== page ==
When Cruise stands by the open window and the screen goes from standard to full IMAX, you cannot help but feel a sense of vertigo. Even though we know the scene was filmed without a hitch, in those few minutes, the sense of danger for Cruise/Hunt is constant and remember that really is Cruise on the building – no CGI backgrounds or stuntmen here. It is the most exciting and awe-inspiring sequence of the year for my money and is worth the price of admission alone and certainly worth the trip to your nearest IMAX to experience it. This beats 3D any and every time.
But Dubai isn’t just about the Burj Khalifa, and we are treated to the most daring and ingenious car chase I’ve seen for many a long time – in a sand storm. Bird films this scene expertly well, and the CGI is used to great effect as neither Hunt nor audience is aware of what is in front of them. This isn’t in a blurred, frantic Michael Bay way, but from a director who knows how to give the audience something new. It is a brilliant 20-odd minutes of entertainment.
Finally, the action moves to Mumbai and this is where the film could lose maybe 10 minutes of its running time, and also lose one element of a scene completely. It has been rumoured Jeremy Renner is to take over the M:I series (although there is nothing in this film to suggest Cruise is ready to hand over his IMF badge) and because he is a fairly big name now, he gets his own action scene and it is the only element I would cut out. It’s too far-fetched even for the M:I series and it only serves to drag out what is already a long sequence. That criticism aside, the action is relentless as we focus on Hunt in yet another unique action set piece, this time in a multi-level automated car park. Cruise, once again, delivers the energy and athleticism we’ve grown accustomed to as he throws himself into, onto, and through an array of cars to save the day. Like any James Bond, Die Hard or Indiana Jones film, we suspend belief that the hero could survive any of what we’ve seen, and just enjoy the sheer entertainment of it all.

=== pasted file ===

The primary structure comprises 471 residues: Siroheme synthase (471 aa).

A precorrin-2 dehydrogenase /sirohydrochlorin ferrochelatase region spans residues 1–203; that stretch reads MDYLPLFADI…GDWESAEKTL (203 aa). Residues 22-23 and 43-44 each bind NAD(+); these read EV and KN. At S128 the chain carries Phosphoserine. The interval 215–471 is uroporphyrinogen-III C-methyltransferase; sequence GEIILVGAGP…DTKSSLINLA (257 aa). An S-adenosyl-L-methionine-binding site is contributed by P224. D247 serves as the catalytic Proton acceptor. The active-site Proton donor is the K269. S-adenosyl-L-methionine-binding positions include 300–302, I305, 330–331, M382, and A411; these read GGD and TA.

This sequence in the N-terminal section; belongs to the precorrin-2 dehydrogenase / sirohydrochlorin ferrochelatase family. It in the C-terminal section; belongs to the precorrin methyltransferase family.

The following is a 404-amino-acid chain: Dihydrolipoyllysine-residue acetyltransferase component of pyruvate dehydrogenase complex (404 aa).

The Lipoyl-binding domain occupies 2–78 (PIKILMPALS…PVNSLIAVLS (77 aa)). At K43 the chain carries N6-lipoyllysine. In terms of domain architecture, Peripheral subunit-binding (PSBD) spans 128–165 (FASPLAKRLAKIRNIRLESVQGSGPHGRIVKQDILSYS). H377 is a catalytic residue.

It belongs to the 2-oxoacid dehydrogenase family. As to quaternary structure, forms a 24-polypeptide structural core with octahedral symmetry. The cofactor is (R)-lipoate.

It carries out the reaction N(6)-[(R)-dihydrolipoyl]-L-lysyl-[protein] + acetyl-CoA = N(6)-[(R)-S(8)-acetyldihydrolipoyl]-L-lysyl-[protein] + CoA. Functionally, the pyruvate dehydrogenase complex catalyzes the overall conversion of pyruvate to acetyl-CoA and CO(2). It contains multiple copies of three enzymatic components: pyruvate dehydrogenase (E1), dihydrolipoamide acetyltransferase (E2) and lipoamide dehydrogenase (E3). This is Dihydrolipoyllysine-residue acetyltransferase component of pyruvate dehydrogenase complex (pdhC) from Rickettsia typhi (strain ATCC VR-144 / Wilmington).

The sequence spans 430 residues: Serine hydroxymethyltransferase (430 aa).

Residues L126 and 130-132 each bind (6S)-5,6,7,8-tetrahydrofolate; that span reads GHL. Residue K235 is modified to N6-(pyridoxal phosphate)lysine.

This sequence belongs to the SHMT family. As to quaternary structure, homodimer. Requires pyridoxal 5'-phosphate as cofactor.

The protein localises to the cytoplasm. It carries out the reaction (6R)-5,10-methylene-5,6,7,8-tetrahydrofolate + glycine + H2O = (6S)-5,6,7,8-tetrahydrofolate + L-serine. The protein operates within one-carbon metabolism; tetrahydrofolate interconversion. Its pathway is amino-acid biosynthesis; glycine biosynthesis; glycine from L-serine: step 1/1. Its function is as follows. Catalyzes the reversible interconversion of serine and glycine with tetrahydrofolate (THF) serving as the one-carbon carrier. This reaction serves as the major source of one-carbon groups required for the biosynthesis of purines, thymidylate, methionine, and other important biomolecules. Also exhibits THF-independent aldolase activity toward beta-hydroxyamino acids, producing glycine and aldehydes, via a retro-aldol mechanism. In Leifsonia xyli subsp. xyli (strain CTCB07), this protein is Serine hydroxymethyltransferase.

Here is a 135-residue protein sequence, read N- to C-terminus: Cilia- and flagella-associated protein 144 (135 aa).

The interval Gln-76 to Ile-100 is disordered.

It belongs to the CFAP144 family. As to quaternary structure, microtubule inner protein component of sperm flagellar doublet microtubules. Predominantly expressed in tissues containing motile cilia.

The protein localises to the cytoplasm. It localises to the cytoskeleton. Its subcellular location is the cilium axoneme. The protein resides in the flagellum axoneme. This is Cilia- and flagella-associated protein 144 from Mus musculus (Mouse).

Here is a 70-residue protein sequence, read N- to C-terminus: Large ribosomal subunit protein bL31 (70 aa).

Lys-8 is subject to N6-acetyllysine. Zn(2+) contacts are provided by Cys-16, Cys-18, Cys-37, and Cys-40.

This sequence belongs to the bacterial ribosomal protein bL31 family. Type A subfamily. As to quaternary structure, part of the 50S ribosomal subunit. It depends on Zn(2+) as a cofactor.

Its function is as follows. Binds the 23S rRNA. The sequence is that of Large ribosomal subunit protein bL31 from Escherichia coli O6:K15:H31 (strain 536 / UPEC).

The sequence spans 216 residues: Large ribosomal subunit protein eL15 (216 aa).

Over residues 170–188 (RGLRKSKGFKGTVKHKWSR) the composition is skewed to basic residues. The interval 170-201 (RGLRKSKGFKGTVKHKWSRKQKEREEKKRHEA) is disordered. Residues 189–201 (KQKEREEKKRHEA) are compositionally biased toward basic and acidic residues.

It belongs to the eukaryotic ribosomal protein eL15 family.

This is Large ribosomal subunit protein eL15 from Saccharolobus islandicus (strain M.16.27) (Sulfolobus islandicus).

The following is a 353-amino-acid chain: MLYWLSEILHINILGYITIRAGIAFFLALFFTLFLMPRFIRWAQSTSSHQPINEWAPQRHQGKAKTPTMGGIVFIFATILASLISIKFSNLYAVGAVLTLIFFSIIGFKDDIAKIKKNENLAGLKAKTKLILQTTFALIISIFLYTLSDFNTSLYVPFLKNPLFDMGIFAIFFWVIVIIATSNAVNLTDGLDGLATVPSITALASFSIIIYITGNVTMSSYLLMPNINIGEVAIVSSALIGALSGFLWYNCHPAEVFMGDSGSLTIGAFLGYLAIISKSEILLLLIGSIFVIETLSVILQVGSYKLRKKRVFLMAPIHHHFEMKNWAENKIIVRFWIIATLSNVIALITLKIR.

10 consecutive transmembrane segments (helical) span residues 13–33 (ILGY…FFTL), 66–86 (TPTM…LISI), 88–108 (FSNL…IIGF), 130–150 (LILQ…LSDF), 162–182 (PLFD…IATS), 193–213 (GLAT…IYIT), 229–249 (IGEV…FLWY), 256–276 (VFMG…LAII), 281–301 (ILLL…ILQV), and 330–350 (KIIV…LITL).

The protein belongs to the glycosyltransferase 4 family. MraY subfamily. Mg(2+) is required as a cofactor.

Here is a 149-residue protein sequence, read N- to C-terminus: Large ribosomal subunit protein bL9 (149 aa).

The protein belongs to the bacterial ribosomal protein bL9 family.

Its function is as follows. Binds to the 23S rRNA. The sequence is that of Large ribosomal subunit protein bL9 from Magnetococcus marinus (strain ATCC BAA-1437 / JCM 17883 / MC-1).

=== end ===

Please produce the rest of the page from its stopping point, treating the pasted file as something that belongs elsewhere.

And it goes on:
This is very much Tom Cruise’s film, but the supporting cast do their job very well, especially Simon Pegg who reprises his role as Benji Dunn and supplies much of the film’s comic relief. Moreover, this fourth film is funnier and more comedic than the previous entries despite having more action than the others put together; I especially like the self-destructing message which doesn’t self-destruct. It’s a blend which works well and sets itself apart from the other movies. Each ‘Mission’ has its own identity and each director has put his own unique stamp on each film, and Brad Bird follows suit. A special mention also goes to Michael Giacchino whose score is right on the mark, although possibly not a clinical as it was on M:I:III, but that can be decided on future listening.
Mission: Impossible – Ghost Protocol is everything you can ask for from a fourth film in the series and is the most explosively entertaining film of the year. Your mission, and you should accept it, is to see this in cinemas and IMAX this Christmas.
VERDICT: 8.5 OUT OF 10